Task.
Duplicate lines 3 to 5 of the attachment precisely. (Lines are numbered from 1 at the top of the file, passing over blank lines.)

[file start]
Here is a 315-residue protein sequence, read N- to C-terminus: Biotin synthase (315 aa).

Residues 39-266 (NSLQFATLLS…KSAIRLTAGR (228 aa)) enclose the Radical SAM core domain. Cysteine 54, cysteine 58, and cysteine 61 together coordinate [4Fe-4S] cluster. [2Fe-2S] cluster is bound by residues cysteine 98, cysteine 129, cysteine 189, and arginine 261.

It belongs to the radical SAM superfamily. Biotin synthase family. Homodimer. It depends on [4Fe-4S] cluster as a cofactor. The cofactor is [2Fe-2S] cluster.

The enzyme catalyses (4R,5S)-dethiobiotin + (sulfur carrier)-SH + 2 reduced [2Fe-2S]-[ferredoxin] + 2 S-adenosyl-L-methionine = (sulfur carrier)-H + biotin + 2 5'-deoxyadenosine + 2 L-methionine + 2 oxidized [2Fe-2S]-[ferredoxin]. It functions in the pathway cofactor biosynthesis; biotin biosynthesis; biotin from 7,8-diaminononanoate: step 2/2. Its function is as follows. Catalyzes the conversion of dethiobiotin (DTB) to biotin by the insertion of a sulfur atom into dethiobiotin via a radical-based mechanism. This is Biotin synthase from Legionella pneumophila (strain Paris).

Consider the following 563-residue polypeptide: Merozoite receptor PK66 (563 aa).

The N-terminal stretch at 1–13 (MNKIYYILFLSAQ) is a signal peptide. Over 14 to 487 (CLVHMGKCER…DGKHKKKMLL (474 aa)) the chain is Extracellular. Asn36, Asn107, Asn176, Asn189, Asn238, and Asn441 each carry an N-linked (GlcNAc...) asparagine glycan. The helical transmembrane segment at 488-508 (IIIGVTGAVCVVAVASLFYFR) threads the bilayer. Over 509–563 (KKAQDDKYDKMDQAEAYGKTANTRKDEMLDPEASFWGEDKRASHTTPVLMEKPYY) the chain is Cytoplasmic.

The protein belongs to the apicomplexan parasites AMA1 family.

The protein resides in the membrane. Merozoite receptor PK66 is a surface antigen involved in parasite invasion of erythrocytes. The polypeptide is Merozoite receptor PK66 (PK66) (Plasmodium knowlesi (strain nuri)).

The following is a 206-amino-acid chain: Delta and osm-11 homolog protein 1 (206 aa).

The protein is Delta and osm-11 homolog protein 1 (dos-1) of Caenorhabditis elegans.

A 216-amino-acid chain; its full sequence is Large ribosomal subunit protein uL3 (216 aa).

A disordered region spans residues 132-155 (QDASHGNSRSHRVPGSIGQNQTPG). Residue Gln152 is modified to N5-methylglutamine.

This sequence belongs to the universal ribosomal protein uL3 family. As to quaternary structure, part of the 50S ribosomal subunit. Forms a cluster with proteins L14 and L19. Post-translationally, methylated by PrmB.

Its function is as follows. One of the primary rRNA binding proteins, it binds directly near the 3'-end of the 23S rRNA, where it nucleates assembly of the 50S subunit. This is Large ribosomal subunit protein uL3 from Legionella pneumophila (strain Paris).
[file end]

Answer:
It belongs to the radical SAM superfamily. Biotin synthase family. Homodimer. It depends on [4Fe-4S] cluster as a cofactor. The cofactor is [2Fe-2S] cluster.

The enzyme catalyses (4R,5S)-dethiobiotin + (sulfur carrier)-SH + 2 reduced [2Fe-2S]-[ferredoxin] + 2 S-adenosyl-L-methionine = (sulfur carrier)-H + biotin + 2 5'-deoxyadenosine + 2 L-methionine + 2 oxidized [2Fe-2S]-[ferredoxin]. It functions in the pathway cofactor biosynthesis; biotin biosynthesis; biotin from 7,8-diaminononanoate: step 2/2. Its function is as follows. Catalyzes the conversion of dethiobiotin (DTB) to biotin by the insertion of a sulfur atom into dethiobiotin via a radical-based mechanism. This is Biotin synthase from Legionella pneumophila (strain Paris).

Consider the following 563-residue polypeptide: Merozoite receptor PK66 (563 aa).